What are the drivers of rural land fragmentation in the Tasman district and what have been the planning responses? : a thesis presented in partial fulfilment of the requirements for the degree of Master of Resource and Environmental Planning, Massey University, Palmerston North, New Zealand

Thumbnail Image
Open Access Location
Journal Title
Journal ISSN
Volume Title
Massey University
The Author
Rural land use in the Tasman District of New Zealand is characterised by fragmentation of farming land, driven by a mix of historical land use patterns, global influences, and political decision-­‐making. Colonial farmers developed subsistence farming on small allotments of mixed productivity. Pockets of highly fertile land supported the development of small-­‐scale horticultural industries and the region’s good climate and high amenity value have made it a desirable destination for urban-­‐employed migrants seeking lifestyle opportunities. The fragmentation of rural land occurs via subdivision, a process that is administered by the local district council, regulated by a district plan framework and land-­‐use consent mechanisms. Analysis of Tasman District plans and policy, case law, and subdivision data, reveals a regulatory process that is failing to limit ongoing land fragmentation with increasing numbers of subdivision applications and new allotments and dwellings developed on the most productive land.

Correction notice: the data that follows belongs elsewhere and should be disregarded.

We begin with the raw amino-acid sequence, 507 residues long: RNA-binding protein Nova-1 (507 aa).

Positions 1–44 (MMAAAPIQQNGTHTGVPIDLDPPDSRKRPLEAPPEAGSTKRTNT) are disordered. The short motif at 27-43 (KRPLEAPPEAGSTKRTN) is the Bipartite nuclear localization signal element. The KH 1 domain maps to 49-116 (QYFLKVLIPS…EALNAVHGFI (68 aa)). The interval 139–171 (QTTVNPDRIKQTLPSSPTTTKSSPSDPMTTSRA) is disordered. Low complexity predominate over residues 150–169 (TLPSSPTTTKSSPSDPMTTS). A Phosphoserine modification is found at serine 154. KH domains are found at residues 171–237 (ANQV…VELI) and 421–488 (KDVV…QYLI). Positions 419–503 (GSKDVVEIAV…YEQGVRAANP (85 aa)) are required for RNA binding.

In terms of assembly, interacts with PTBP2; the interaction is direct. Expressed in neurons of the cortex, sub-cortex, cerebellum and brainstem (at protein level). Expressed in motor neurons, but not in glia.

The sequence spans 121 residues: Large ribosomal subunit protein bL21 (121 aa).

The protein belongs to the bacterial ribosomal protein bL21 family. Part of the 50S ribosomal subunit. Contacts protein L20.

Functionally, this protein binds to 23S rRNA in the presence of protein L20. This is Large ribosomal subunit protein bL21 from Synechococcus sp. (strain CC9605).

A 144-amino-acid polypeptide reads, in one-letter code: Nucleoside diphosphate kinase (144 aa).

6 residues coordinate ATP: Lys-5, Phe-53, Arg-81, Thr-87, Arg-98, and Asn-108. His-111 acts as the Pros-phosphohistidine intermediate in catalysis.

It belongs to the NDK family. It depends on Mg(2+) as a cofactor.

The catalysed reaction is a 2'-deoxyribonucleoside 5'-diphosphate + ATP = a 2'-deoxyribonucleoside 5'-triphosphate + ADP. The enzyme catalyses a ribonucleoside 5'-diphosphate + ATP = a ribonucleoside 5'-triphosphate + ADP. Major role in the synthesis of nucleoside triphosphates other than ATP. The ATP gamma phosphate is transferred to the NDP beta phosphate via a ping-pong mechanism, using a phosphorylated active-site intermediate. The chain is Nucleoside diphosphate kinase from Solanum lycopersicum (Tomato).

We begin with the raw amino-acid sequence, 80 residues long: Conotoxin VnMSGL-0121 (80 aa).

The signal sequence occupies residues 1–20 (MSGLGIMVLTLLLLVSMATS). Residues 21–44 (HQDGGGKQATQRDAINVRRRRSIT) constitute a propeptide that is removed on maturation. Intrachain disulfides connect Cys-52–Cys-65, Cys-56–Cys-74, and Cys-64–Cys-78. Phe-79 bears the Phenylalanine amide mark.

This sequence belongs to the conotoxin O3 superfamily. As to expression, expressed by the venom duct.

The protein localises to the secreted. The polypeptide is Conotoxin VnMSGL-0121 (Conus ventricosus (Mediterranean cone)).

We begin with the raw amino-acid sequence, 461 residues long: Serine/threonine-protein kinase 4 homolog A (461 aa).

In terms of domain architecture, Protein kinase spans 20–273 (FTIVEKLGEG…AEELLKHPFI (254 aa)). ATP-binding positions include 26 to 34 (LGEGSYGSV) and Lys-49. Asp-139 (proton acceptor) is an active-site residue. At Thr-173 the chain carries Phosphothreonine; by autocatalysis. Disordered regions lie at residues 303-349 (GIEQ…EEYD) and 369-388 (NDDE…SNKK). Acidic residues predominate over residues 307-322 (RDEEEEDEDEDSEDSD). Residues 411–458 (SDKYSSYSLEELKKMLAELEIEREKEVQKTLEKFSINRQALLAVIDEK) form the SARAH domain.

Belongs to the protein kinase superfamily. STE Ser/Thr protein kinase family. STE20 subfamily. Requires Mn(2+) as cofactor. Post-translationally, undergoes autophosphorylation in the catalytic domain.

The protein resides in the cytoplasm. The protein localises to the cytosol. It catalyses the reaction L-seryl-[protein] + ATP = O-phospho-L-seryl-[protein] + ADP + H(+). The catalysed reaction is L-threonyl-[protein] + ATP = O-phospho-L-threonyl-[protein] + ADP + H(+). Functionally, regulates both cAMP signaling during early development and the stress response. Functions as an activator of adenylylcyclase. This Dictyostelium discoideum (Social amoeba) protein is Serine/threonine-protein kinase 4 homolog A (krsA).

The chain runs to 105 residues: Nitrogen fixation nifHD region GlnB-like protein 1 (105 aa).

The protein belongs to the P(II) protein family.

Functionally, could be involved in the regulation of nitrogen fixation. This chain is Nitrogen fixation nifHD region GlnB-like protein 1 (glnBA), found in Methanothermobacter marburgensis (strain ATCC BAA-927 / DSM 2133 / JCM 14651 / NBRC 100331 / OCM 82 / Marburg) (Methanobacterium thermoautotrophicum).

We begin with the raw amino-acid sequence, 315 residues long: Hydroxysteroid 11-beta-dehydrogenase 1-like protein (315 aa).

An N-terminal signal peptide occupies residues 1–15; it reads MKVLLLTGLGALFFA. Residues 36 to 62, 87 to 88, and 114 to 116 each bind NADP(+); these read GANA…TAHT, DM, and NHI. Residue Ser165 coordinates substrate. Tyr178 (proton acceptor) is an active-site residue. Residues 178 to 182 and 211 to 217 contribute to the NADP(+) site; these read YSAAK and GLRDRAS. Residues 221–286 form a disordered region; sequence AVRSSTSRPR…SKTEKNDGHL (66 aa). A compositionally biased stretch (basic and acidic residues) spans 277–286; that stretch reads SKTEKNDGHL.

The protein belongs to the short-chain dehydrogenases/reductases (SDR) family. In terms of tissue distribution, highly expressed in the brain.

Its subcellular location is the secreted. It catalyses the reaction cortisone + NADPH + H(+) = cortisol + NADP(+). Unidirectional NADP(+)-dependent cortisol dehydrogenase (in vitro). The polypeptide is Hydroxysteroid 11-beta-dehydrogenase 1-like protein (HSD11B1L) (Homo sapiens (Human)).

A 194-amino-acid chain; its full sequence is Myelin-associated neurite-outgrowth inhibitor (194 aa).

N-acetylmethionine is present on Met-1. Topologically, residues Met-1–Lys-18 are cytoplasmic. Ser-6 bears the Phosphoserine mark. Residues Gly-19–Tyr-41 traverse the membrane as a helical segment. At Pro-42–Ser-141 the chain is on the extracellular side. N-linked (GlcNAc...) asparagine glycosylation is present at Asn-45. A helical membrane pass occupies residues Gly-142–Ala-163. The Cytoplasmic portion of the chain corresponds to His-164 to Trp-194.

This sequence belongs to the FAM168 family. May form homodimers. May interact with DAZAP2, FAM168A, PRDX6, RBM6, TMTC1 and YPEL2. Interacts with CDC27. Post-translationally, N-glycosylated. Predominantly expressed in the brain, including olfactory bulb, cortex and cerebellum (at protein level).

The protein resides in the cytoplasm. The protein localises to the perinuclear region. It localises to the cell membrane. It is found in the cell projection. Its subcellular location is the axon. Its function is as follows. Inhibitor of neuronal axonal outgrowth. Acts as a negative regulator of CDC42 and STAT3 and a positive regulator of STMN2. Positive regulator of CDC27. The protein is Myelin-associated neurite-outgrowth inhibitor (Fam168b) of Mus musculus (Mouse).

Rural land use, Land use, Tasman district, Land use, New Zealand, Land fragmentation, Land subdivision